Agency Affected: Department of Homeland Security: United States Citizenship and Immigration Services

  3. Status: Open

    Comments: USCIS reported that in May 2016 it sent a revised version of the draft data sharing memorandum of agreement to the DOL for its review. USCIS indicated that while it waits for a response from DOL, USCIS is working on the Information Sharing Access Agreement. The Information Sharing Access Agreement will accompany the data sharing memorandum of agreement and address the technical aspects of its implementation. In June 2016, DOL reported that it had agreed on the final draft language for the agreement and would be initiating its departmental clearance process in July 2016.

    Recommendation: To help protect workers from being hired by employers who have been debarred from program participation, the Director of U.S. Citizenship and Immigration Services and the Secretary of Labor should finalize and implement their agreement to share data, including those on debarred employers.

    Agency Affected: Department of Homeland Security: United States Citizenship and Immigration Services

  4. Status: Open

    Comments: The Department of Labor (DOL) agreed that all employer-related information they collect should be considered when screening new applications. The agency noted that it currently screens for debarred employers in two ways: 1) by adding debarred employers to its iCERT System, which matches incoming employer applications using the federal Employer Identification Number; and 2) by conducting more intensive reviews during case adjudications using a more expansive set of employer-related information. To achieve greater efficiencies in the screening process, they will explore enhancing iCERT's matching mechanism to flag more information on debarred employers for implementation in CY 2016.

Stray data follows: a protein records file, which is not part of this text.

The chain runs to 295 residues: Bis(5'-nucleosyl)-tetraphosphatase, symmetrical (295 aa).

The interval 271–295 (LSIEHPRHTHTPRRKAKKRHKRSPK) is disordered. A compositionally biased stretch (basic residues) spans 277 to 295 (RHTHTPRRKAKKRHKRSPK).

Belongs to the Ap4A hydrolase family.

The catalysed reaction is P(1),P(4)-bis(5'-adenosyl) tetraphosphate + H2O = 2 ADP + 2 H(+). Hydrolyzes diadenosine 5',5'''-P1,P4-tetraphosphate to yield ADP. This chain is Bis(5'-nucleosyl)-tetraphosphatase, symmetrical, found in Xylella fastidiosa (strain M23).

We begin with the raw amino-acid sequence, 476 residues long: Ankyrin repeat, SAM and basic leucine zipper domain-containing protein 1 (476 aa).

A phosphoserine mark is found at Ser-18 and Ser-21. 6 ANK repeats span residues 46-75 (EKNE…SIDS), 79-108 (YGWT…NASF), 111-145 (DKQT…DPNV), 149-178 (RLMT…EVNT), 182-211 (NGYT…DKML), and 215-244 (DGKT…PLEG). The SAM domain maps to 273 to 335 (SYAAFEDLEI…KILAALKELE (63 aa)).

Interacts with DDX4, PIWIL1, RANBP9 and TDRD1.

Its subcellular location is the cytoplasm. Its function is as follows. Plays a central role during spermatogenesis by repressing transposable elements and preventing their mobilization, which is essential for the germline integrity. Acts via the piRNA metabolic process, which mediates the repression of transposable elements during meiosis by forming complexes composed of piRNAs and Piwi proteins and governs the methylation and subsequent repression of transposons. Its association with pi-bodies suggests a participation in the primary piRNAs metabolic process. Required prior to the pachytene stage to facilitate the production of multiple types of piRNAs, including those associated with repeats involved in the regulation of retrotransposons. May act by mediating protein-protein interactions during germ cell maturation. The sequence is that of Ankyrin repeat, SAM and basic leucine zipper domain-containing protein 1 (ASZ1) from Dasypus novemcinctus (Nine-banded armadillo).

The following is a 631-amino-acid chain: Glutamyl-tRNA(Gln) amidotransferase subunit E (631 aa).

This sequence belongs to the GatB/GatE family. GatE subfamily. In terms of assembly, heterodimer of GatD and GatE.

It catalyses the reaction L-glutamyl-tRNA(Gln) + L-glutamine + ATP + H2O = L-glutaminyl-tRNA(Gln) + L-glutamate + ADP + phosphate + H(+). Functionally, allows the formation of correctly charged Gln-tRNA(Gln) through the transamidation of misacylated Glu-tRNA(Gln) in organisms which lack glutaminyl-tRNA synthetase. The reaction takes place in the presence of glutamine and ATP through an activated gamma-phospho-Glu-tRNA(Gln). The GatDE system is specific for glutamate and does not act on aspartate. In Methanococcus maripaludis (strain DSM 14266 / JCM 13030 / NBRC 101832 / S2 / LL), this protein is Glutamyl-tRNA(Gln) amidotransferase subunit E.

Recommendation: To help protect workers from being hired by employers who have been debarred from program participation, the Secretary of Labor should direct the Assistant Secretary, Employment and Training Administration, to use all employer-related information it collects on debarred employers to screen new applications.

    Agency Affected: Department of Labor

  5. Status: Open

    Comments: The Department of Labor (DOL) generally agreed with this recommendation. The agency prioritizes a range of research, data analysis, and evaluation projects that consist of external and internal studies. As part of its annual planning process, the agency maintains a strategic enforcement program with national and local initiatives. The agency will incorporate this recommendation into these processes to determine an appropriate time and approach for an evaluation of H-2B employers. We will monitor this effort.

    Recommendation: To ensure that H-2B workers are adequately protected and that DOL's investigative resources are appropriately focused, the Secretary of Labor should direct the Administrator, Wage and Hour Division, to review its enforcement efforts and conduct a national investigations-based evaluation of H-2B employers.

    Agency Affected: Department of Labor

  6. Status: Open